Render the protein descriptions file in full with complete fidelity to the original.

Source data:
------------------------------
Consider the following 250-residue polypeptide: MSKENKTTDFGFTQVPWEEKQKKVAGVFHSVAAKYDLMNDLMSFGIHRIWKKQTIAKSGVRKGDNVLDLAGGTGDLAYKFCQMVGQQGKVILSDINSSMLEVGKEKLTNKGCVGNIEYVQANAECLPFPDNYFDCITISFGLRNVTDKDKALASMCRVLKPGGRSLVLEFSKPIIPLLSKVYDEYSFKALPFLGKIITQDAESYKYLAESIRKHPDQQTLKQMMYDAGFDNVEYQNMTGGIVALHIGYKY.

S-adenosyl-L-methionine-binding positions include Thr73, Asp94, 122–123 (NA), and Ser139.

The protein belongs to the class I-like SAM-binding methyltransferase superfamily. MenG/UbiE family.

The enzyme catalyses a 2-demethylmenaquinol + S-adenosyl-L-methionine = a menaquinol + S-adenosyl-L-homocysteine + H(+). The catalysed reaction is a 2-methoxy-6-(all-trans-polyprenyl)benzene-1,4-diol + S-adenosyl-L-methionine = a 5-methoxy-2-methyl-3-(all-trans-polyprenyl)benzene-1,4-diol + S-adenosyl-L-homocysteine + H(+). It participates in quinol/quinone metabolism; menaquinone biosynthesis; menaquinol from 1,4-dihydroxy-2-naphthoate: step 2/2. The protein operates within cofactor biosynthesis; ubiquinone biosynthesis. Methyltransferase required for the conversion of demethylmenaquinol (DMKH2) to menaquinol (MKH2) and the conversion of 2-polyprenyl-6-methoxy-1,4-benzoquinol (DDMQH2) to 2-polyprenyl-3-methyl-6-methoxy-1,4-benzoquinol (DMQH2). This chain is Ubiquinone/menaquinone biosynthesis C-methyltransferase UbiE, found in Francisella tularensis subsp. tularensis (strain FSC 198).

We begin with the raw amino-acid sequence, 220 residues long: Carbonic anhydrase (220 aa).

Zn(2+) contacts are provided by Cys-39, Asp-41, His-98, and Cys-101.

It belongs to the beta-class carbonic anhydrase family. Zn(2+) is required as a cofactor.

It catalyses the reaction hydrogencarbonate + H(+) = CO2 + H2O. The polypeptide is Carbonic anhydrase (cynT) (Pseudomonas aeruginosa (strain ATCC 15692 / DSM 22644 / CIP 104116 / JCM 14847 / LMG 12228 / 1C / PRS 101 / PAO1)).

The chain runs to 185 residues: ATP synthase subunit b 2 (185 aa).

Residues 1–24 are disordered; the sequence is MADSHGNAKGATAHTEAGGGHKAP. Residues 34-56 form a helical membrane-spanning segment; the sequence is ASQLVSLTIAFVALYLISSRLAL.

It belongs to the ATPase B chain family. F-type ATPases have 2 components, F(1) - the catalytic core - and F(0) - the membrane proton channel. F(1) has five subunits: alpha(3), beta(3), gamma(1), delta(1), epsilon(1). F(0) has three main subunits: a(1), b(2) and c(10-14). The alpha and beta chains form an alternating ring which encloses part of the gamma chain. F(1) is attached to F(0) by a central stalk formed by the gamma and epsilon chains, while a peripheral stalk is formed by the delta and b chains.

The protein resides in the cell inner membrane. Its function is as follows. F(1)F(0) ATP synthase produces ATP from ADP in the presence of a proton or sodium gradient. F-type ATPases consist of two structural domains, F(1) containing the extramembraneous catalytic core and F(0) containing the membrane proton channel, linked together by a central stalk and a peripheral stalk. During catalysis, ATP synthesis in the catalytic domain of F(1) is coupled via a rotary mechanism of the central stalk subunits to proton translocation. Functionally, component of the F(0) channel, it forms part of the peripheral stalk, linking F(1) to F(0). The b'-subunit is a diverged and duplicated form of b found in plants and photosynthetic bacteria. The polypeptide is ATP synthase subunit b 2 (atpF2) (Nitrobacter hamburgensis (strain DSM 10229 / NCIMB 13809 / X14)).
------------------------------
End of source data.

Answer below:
Consider the following 250-residue polypeptide: MSKENKTTDFGFTQVPWEEKQKKVAGVFHSVAAKYDLMNDLMSFGIHRIWKKQTIAKSGVRKGDNVLDLAGGTGDLAYKFCQMVGQQGKVILSDINSSMLEVGKEKLTNKGCVGNIEYVQANAECLPFPDNYFDCITISFGLRNVTDKDKALASMCRVLKPGGRSLVLEFSKPIIPLLSKVYDEYSFKALPFLGKIITQDAESYKYLAESIRKHPDQQTLKQMMYDAGFDNVEYQNMTGGIVALHIGYKY.

S-adenosyl-L-methionine-binding positions include Thr73, Asp94, 122–123 (NA), and Ser139.

The protein belongs to the class I-like SAM-binding methyltransferase superfamily. MenG/UbiE family.

The enzyme catalyses a 2-demethylmenaquinol + S-adenosyl-L-methionine = a menaquinol + S-adenosyl-L-homocysteine + H(+). The catalysed reaction is a 2-methoxy-6-(all-trans-polyprenyl)benzene-1,4-diol + S-adenosyl-L-methionine = a 5-methoxy-2-methyl-3-(all-trans-polyprenyl)benzene-1,4-diol + S-adenosyl-L-homocysteine + H(+). It participates in quinol/quinone metabolism; menaquinone biosynthesis; menaquinol from 1,4-dihydroxy-2-naphthoate: step 2/2. The protein operates within cofactor biosynthesis; ubiquinone biosynthesis. Methyltransferase required for the conversion of demethylmenaquinol (DMKH2) to menaquinol (MKH2) and the conversion of 2-polyprenyl-6-methoxy-1,4-benzoquinol (DDMQH2) to 2-polyprenyl-3-methyl-6-methoxy-1,4-benzoquinol (DMQH2). This chain is Ubiquinone/menaquinone biosynthesis C-methyltransferase UbiE, found in Francisella tularensis subsp. tularensis (strain FSC 198).

We begin with the raw amino-acid sequence, 220 residues long: Carbonic anhydrase (220 aa).

Zn(2+) contacts are provided by Cys-39, Asp-41, His-98, and Cys-101.

It belongs to the beta-class carbonic anhydrase family. Zn(2+) is required as a cofactor.

It catalyses the reaction hydrogencarbonate + H(+) = CO2 + H2O. The polypeptide is Carbonic anhydrase (cynT) (Pseudomonas aeruginosa (strain ATCC 15692 / DSM 22644 / CIP 104116 / JCM 14847 / LMG 12228 / 1C / PRS 101 / PAO1)).

The chain runs to 185 residues: ATP synthase subunit b 2 (185 aa).

Residues 1–24 are disordered; the sequence is MADSHGNAKGATAHTEAGGGHKAP. Residues 34-56 form a helical membrane-spanning segment; the sequence is ASQLVSLTIAFVALYLISSRLAL.

It belongs to the ATPase B chain family. F-type ATPases have 2 components, F(1) - the catalytic core - and F(0) - the membrane proton channel. F(1) has five subunits: alpha(3), beta(3), gamma(1), delta(1), epsilon(1). F(0) has three main subunits: a(1), b(2) and c(10-14). The alpha and beta chains form an alternating ring which encloses part of the gamma chain. F(1) is attached to F(0) by a central stalk formed by the gamma and epsilon chains, while a peripheral stalk is formed by the delta and b chains.

The protein resides in the cell inner membrane. Its function is as follows. F(1)F(0) ATP synthase produces ATP from ADP in the presence of a proton or sodium gradient. F-type ATPases consist of two structural domains, F(1) containing the extramembraneous catalytic core and F(0) containing the membrane proton channel, linked together by a central stalk and a peripheral stalk. During catalysis, ATP synthesis in the catalytic domain of F(1) is coupled via a rotary mechanism of the central stalk subunits to proton translocation. Functionally, component of the F(0) channel, it forms part of the peripheral stalk, linking F(1) to F(0). The b'-subunit is a diverged and duplicated form of b found in plants and photosynthetic bacteria. The polypeptide is ATP synthase subunit b 2 (atpF2) (Nitrobacter hamburgensis (strain DSM 10229 / NCIMB 13809 / X14)).